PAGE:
• Your body converts THC into delta-11 THC: While the factors already mentioned play a big role in the differences between edibles and inhaled cannabis, the biggest factor happens at the chemical level. With inhaled cannabis, delta-9 THC (which we all just call THC) is the most common cannabinoid influencing a person’s high. THC is known for its psychoactivity, pain-relieving properties and many medical uses. But when you eat delta-9 THC, and it’s processed through the liver, it converts into delta-11 THC.

Delta-11 THC is similar to delta-9 THC in that both provide psychoactive effects and pain relief. But research subjects report that the high from delta-11 THC is more powerful than that of delta-9, both in terms of psychoactivity and pain relief.

Part of this increased potency has to do with how it’s absorbed by the bloodstream. Delta-9 THC isn’t particularly water-soluble and so needs fats to be able to be absorbed fully. Delta-11, on the other hand, is much more soluble in water.

Once it’s been metabolized by the liver, delta-11 THC can easily pass the blood-brain barrier and spread quickly through your entire system. This quick- acting effect may cause a big impact as the delta-11 THC hits your system all at once. In large amounts, this can result in a disorienting feeling.

Top Tips for Eating Cannabis Edibles

While the unique features of edibles can make them tricky to use, they also offer huge potential. Edibles are powerfully potent and are considered an extremely efficient way to medicate. They’re also long lasting, discreet and easy to take. Plus, you don’t have to worry about smoke or vapor creating odor or causing irritation in your respiratory system.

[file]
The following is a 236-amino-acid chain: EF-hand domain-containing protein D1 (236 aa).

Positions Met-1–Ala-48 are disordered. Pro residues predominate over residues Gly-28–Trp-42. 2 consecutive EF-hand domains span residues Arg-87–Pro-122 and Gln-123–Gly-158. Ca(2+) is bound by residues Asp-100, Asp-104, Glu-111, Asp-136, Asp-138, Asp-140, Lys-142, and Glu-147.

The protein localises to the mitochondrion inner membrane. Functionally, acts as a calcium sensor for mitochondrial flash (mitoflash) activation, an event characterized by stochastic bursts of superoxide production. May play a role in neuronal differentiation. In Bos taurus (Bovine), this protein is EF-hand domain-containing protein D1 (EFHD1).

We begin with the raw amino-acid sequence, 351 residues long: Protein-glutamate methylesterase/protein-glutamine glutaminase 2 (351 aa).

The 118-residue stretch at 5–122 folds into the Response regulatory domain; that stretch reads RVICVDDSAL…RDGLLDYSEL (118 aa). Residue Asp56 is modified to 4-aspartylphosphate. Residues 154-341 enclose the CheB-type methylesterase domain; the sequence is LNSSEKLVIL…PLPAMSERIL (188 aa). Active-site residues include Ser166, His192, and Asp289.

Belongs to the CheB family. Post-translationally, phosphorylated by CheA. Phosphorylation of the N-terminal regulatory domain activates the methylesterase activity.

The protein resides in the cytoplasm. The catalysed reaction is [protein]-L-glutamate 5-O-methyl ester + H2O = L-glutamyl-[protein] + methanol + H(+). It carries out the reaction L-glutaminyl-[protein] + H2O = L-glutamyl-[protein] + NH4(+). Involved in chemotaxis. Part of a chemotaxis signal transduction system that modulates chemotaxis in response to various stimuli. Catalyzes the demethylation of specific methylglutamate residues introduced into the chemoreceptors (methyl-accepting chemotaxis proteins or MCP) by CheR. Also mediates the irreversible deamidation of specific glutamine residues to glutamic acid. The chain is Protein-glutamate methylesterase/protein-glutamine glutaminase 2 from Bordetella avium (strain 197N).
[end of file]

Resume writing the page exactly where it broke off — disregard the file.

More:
Still, there are some guidelines to follow if you want to keep your marijuana edible experiences positive:

  • Start your dose low and increase slowly: It’s important to always start at a low dose. A standard dose is considered to be 10 mg, but when starting out, your tolerance will likely be low. Start low with a 2.5–5 mg dose and see how it goes. If you feel like you need more, slowly increase in 2.5 mg intervals each time you try the edible. If you don’t know the dose—because your dosage calculations for your recipe were more art than science, proceed with even more caution, trying just a tiny portion of the edible at first.


  • Always wait two hours before consuming more: It’s tempting to eat more edibles if your first dose doesn’t seem to be affecting you. But this is the worst edible mistake you can make. Never take more edibles until you are at least two hours from your last dose.
  • Find edibles that work best for you: Edibles aren’t all the same, and as with smoked cannabis, marijuana strain and chemical composition matters. Some edibles may be better than others for your particular biochemistry, so try out some options and find ones that work well with your system.

This may mean:

  • Choosing a cannabis strain that gives you the effects you want when consumed in an edible
  • Finding a good ratio of cannabidiol (CBD) to THC
  • Sticking with a consistent edible product you can use reliably

Once you find what works, avoid random edibles. If you try a new edible, start back at a lower dose, in case the blend isn’t right for you.

I’ve followed these rules ever since my bad edible experience, and I’ve never had a problem since. Instead, I’ve found edibles to be incredibly medically effective for my chronic pain. Marijuana edibles do affect people differently, and this can lead to big problems or incredible results. It’s all in how you work with them.